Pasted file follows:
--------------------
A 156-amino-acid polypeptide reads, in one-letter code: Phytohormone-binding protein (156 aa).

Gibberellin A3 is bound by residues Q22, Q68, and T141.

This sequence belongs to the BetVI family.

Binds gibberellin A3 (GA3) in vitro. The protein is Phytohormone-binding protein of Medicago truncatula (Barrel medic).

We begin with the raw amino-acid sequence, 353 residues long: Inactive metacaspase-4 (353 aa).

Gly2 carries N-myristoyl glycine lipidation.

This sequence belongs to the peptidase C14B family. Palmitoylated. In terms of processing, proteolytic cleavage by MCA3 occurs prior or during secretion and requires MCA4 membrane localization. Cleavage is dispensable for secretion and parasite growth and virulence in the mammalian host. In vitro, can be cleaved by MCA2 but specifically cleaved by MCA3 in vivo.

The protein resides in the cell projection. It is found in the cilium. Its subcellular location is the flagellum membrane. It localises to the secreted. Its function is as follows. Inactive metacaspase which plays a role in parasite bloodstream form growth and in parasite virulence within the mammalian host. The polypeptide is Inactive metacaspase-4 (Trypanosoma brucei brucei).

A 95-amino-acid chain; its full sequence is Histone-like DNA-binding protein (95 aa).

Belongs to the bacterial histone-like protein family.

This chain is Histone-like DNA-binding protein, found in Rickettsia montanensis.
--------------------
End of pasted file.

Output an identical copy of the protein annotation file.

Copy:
A 156-amino-acid polypeptide reads, in one-letter code: Phytohormone-binding protein (156 aa).

Gibberellin A3 is bound by residues Q22, Q68, and T141.

This sequence belongs to the BetVI family.

Binds gibberellin A3 (GA3) in vitro. The protein is Phytohormone-binding protein of Medicago truncatula (Barrel medic).

We begin with the raw amino-acid sequence, 353 residues long: Inactive metacaspase-4 (353 aa).

Gly2 carries N-myristoyl glycine lipidation.

This sequence belongs to the peptidase C14B family. Palmitoylated. In terms of processing, proteolytic cleavage by MCA3 occurs prior or during secretion and requires MCA4 membrane localization. Cleavage is dispensable for secretion and parasite growth and virulence in the mammalian host. In vitro, can be cleaved by MCA2 but specifically cleaved by MCA3 in vivo.

The protein resides in the cell projection. It is found in the cilium. Its subcellular location is the flagellum membrane. It localises to the secreted. Its function is as follows. Inactive metacaspase which plays a role in parasite bloodstream form growth and in parasite virulence within the mammalian host. The polypeptide is Inactive metacaspase-4 (Trypanosoma brucei brucei).

A 95-amino-acid chain; its full sequence is Histone-like DNA-binding protein (95 aa).

Belongs to the bacterial histone-like protein family.

This chain is Histone-like DNA-binding protein, found in Rickettsia montanensis.